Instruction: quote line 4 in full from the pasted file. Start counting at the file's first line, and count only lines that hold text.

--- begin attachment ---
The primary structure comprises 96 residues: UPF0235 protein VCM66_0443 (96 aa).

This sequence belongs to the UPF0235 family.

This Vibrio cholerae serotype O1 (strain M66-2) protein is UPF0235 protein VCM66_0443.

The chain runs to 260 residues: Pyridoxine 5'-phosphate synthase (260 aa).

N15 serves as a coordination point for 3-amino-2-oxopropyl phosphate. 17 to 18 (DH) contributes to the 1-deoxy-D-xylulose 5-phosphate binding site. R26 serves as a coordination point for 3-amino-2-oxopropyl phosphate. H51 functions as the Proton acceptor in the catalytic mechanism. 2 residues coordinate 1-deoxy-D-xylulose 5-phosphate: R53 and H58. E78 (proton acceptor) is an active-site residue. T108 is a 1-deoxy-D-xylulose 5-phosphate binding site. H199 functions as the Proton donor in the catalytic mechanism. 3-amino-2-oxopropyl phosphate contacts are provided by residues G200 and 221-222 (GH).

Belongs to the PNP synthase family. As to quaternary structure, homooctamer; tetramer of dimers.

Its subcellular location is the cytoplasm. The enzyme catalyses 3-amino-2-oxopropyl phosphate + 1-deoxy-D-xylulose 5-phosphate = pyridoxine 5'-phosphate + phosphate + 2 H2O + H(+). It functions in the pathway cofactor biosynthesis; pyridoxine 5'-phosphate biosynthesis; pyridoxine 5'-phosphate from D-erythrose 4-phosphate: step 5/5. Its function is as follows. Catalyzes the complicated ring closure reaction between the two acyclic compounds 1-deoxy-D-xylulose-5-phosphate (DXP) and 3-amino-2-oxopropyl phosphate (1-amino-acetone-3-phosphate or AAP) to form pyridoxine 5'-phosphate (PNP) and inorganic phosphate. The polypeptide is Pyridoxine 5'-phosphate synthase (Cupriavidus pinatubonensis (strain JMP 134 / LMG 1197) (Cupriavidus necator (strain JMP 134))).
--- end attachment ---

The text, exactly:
The chain runs to 260 residues: Pyridoxine 5'-phosphate synthase (260 aa).